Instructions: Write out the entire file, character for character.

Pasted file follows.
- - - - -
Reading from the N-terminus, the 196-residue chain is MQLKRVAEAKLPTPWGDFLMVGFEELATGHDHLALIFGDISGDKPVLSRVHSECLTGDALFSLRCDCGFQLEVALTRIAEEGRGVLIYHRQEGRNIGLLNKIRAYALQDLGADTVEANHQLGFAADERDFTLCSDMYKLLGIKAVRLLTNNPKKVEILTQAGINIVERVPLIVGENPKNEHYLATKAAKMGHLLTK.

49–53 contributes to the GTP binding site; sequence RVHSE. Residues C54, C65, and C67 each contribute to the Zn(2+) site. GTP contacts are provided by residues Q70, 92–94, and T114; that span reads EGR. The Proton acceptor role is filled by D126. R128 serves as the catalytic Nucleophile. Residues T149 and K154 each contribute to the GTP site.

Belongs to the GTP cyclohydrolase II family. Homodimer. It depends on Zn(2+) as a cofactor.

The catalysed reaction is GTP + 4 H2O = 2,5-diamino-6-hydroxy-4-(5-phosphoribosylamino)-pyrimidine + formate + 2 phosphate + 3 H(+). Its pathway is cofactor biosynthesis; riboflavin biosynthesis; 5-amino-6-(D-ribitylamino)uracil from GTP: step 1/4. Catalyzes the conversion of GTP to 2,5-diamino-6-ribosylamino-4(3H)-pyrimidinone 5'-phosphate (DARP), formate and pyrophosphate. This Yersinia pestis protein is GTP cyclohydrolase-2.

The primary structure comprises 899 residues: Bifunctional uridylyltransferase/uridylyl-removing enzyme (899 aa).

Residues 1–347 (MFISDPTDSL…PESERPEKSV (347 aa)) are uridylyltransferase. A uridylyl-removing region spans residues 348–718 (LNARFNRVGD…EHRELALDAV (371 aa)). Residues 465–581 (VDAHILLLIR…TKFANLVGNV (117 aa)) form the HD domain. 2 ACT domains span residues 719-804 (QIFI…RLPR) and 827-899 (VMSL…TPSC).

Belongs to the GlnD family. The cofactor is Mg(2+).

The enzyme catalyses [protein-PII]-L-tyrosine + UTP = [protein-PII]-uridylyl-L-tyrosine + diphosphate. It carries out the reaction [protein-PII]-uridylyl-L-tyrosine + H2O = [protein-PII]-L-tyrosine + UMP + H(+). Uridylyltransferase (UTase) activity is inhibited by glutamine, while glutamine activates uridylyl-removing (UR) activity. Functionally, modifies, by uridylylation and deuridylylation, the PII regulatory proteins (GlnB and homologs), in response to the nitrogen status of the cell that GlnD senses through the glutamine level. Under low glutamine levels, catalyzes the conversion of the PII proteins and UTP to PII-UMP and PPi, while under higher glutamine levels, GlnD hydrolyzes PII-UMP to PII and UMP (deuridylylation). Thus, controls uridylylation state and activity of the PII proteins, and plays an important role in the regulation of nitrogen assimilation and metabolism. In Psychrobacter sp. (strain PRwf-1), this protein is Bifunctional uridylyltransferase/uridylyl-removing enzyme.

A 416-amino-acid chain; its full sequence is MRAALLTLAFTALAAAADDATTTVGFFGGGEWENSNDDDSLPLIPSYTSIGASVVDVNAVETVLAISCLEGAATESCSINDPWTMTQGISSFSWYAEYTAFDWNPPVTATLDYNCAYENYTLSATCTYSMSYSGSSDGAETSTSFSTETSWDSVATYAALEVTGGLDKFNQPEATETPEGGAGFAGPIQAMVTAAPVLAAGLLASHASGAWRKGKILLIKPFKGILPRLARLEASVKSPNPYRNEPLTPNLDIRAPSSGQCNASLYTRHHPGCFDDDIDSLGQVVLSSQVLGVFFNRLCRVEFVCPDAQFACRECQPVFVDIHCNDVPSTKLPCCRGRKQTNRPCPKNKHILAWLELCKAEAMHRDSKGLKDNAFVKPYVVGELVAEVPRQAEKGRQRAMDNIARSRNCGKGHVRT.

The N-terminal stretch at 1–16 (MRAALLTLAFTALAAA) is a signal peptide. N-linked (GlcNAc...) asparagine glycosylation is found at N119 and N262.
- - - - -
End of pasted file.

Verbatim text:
Reading from the N-terminus, the 196-residue chain is MQLKRVAEAKLPTPWGDFLMVGFEELATGHDHLALIFGDISGDKPVLSRVHSECLTGDALFSLRCDCGFQLEVALTRIAEEGRGVLIYHRQEGRNIGLLNKIRAYALQDLGADTVEANHQLGFAADERDFTLCSDMYKLLGIKAVRLLTNNPKKVEILTQAGINIVERVPLIVGENPKNEHYLATKAAKMGHLLTK.

49–53 contributes to the GTP binding site; sequence RVHSE. Residues C54, C65, and C67 each contribute to the Zn(2+) site. GTP contacts are provided by residues Q70, 92–94, and T114; that span reads EGR. The Proton acceptor role is filled by D126. R128 serves as the catalytic Nucleophile. Residues T149 and K154 each contribute to the GTP site.

Belongs to the GTP cyclohydrolase II family. Homodimer. It depends on Zn(2+) as a cofactor.

The catalysed reaction is GTP + 4 H2O = 2,5-diamino-6-hydroxy-4-(5-phosphoribosylamino)-pyrimidine + formate + 2 phosphate + 3 H(+). Its pathway is cofactor biosynthesis; riboflavin biosynthesis; 5-amino-6-(D-ribitylamino)uracil from GTP: step 1/4. Catalyzes the conversion of GTP to 2,5-diamino-6-ribosylamino-4(3H)-pyrimidinone 5'-phosphate (DARP), formate and pyrophosphate. This Yersinia pestis protein is GTP cyclohydrolase-2.

The primary structure comprises 899 residues: Bifunctional uridylyltransferase/uridylyl-removing enzyme (899 aa).

Residues 1–347 (MFISDPTDSL…PESERPEKSV (347 aa)) are uridylyltransferase. A uridylyl-removing region spans residues 348–718 (LNARFNRVGD…EHRELALDAV (371 aa)). Residues 465–581 (VDAHILLLIR…TKFANLVGNV (117 aa)) form the HD domain. 2 ACT domains span residues 719-804 (QIFI…RLPR) and 827-899 (VMSL…TPSC).

Belongs to the GlnD family. The cofactor is Mg(2+).

The enzyme catalyses [protein-PII]-L-tyrosine + UTP = [protein-PII]-uridylyl-L-tyrosine + diphosphate. It carries out the reaction [protein-PII]-uridylyl-L-tyrosine + H2O = [protein-PII]-L-tyrosine + UMP + H(+). Uridylyltransferase (UTase) activity is inhibited by glutamine, while glutamine activates uridylyl-removing (UR) activity. Functionally, modifies, by uridylylation and deuridylylation, the PII regulatory proteins (GlnB and homologs), in response to the nitrogen status of the cell that GlnD senses through the glutamine level. Under low glutamine levels, catalyzes the conversion of the PII proteins and UTP to PII-UMP and PPi, while under higher glutamine levels, GlnD hydrolyzes PII-UMP to PII and UMP (deuridylylation). Thus, controls uridylylation state and activity of the PII proteins, and plays an important role in the regulation of nitrogen assimilation and metabolism. In Psychrobacter sp. (strain PRwf-1), this protein is Bifunctional uridylyltransferase/uridylyl-removing enzyme.

A 416-amino-acid chain; its full sequence is MRAALLTLAFTALAAAADDATTTVGFFGGGEWENSNDDDSLPLIPSYTSIGASVVDVNAVETVLAISCLEGAATESCSINDPWTMTQGISSFSWYAEYTAFDWNPPVTATLDYNCAYENYTLSATCTYSMSYSGSSDGAETSTSFSTETSWDSVATYAALEVTGGLDKFNQPEATETPEGGAGFAGPIQAMVTAAPVLAAGLLASHASGAWRKGKILLIKPFKGILPRLARLEASVKSPNPYRNEPLTPNLDIRAPSSGQCNASLYTRHHPGCFDDDIDSLGQVVLSSQVLGVFFNRLCRVEFVCPDAQFACRECQPVFVDIHCNDVPSTKLPCCRGRKQTNRPCPKNKHILAWLELCKAEAMHRDSKGLKDNAFVKPYVVGELVAEVPRQAEKGRQRAMDNIARSRNCGKGHVRT.

The N-terminal stretch at 1–16 (MRAALLTLAFTALAAA) is a signal peptide. N-linked (GlcNAc...) asparagine glycosylation is found at N119 and N262.